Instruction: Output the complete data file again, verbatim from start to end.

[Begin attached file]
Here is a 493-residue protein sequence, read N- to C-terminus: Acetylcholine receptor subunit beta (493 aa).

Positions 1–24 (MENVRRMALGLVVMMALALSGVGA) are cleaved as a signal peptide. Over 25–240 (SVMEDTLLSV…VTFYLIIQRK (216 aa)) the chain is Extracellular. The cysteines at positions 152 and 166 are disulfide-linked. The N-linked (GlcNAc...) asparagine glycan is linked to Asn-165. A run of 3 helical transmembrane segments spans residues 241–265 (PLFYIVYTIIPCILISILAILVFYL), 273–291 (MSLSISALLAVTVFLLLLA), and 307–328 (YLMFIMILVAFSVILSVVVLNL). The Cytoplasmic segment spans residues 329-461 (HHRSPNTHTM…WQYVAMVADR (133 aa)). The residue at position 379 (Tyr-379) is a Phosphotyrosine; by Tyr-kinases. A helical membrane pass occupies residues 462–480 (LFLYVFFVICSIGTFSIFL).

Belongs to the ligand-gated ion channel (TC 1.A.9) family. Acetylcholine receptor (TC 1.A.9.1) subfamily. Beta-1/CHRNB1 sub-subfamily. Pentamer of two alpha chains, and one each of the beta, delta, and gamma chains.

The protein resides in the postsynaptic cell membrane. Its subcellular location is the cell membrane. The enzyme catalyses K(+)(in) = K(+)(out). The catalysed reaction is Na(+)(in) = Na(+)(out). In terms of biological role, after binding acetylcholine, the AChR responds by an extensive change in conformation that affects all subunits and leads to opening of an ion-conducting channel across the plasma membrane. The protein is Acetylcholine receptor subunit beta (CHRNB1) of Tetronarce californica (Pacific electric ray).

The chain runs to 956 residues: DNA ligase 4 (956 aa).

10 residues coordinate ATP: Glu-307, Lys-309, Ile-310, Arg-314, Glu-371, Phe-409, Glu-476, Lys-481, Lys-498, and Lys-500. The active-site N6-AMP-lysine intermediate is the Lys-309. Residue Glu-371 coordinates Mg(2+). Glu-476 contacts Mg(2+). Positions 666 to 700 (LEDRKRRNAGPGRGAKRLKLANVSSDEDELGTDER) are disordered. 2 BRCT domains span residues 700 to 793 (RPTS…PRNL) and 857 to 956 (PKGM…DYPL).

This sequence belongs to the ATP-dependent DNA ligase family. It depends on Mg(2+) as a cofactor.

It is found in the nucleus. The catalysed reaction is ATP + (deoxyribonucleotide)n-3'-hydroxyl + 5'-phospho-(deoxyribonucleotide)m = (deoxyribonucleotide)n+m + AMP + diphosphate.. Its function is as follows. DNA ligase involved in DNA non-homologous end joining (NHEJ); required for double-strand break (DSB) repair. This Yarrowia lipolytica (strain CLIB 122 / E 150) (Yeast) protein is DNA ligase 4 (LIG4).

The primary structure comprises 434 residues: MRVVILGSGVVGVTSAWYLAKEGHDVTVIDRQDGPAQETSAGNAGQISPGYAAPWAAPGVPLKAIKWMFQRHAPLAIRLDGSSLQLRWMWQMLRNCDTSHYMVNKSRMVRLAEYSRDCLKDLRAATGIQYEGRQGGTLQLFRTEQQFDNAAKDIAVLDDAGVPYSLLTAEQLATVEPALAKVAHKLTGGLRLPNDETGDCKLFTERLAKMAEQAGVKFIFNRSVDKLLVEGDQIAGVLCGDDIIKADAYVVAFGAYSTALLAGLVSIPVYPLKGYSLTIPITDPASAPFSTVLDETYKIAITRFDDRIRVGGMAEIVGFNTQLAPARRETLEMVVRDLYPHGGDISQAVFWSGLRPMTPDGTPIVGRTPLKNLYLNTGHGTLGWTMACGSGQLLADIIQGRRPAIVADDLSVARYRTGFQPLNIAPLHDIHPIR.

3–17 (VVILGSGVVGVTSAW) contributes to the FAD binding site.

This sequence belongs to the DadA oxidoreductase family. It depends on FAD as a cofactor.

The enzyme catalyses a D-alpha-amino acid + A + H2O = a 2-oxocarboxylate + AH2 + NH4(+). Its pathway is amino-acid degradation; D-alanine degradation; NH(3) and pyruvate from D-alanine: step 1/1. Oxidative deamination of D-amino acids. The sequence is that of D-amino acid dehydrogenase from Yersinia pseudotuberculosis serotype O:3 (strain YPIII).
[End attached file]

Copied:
Here is a 493-residue protein sequence, read N- to C-terminus: Acetylcholine receptor subunit beta (493 aa).

Positions 1–24 (MENVRRMALGLVVMMALALSGVGA) are cleaved as a signal peptide. Over 25–240 (SVMEDTLLSV…VTFYLIIQRK (216 aa)) the chain is Extracellular. The cysteines at positions 152 and 166 are disulfide-linked. The N-linked (GlcNAc...) asparagine glycan is linked to Asn-165. A run of 3 helical transmembrane segments spans residues 241–265 (PLFYIVYTIIPCILISILAILVFYL), 273–291 (MSLSISALLAVTVFLLLLA), and 307–328 (YLMFIMILVAFSVILSVVVLNL). The Cytoplasmic segment spans residues 329-461 (HHRSPNTHTM…WQYVAMVADR (133 aa)). The residue at position 379 (Tyr-379) is a Phosphotyrosine; by Tyr-kinases. A helical membrane pass occupies residues 462–480 (LFLYVFFVICSIGTFSIFL).

Belongs to the ligand-gated ion channel (TC 1.A.9) family. Acetylcholine receptor (TC 1.A.9.1) subfamily. Beta-1/CHRNB1 sub-subfamily. Pentamer of two alpha chains, and one each of the beta, delta, and gamma chains.

The protein resides in the postsynaptic cell membrane. Its subcellular location is the cell membrane. The enzyme catalyses K(+)(in) = K(+)(out). The catalysed reaction is Na(+)(in) = Na(+)(out). In terms of biological role, after binding acetylcholine, the AChR responds by an extensive change in conformation that affects all subunits and leads to opening of an ion-conducting channel across the plasma membrane. The protein is Acetylcholine receptor subunit beta (CHRNB1) of Tetronarce californica (Pacific electric ray).

The chain runs to 956 residues: DNA ligase 4 (956 aa).

10 residues coordinate ATP: Glu-307, Lys-309, Ile-310, Arg-314, Glu-371, Phe-409, Glu-476, Lys-481, Lys-498, and Lys-500. The active-site N6-AMP-lysine intermediate is the Lys-309. Residue Glu-371 coordinates Mg(2+). Glu-476 contacts Mg(2+). Positions 666 to 700 (LEDRKRRNAGPGRGAKRLKLANVSSDEDELGTDER) are disordered. 2 BRCT domains span residues 700 to 793 (RPTS…PRNL) and 857 to 956 (PKGM…DYPL).

This sequence belongs to the ATP-dependent DNA ligase family. It depends on Mg(2+) as a cofactor.

It is found in the nucleus. The catalysed reaction is ATP + (deoxyribonucleotide)n-3'-hydroxyl + 5'-phospho-(deoxyribonucleotide)m = (deoxyribonucleotide)n+m + AMP + diphosphate.. Its function is as follows. DNA ligase involved in DNA non-homologous end joining (NHEJ); required for double-strand break (DSB) repair. This Yarrowia lipolytica (strain CLIB 122 / E 150) (Yeast) protein is DNA ligase 4 (LIG4).

The primary structure comprises 434 residues: MRVVILGSGVVGVTSAWYLAKEGHDVTVIDRQDGPAQETSAGNAGQISPGYAAPWAAPGVPLKAIKWMFQRHAPLAIRLDGSSLQLRWMWQMLRNCDTSHYMVNKSRMVRLAEYSRDCLKDLRAATGIQYEGRQGGTLQLFRTEQQFDNAAKDIAVLDDAGVPYSLLTAEQLATVEPALAKVAHKLTGGLRLPNDETGDCKLFTERLAKMAEQAGVKFIFNRSVDKLLVEGDQIAGVLCGDDIIKADAYVVAFGAYSTALLAGLVSIPVYPLKGYSLTIPITDPASAPFSTVLDETYKIAITRFDDRIRVGGMAEIVGFNTQLAPARRETLEMVVRDLYPHGGDISQAVFWSGLRPMTPDGTPIVGRTPLKNLYLNTGHGTLGWTMACGSGQLLADIIQGRRPAIVADDLSVARYRTGFQPLNIAPLHDIHPIR.

3–17 (VVILGSGVVGVTSAW) contributes to the FAD binding site.

This sequence belongs to the DadA oxidoreductase family. It depends on FAD as a cofactor.

The enzyme catalyses a D-alpha-amino acid + A + H2O = a 2-oxocarboxylate + AH2 + NH4(+). Its pathway is amino-acid degradation; D-alanine degradation; NH(3) and pyruvate from D-alanine: step 1/1. Oxidative deamination of D-amino acids. The sequence is that of D-amino acid dehydrogenase from Yersinia pseudotuberculosis serotype O:3 (strain YPIII).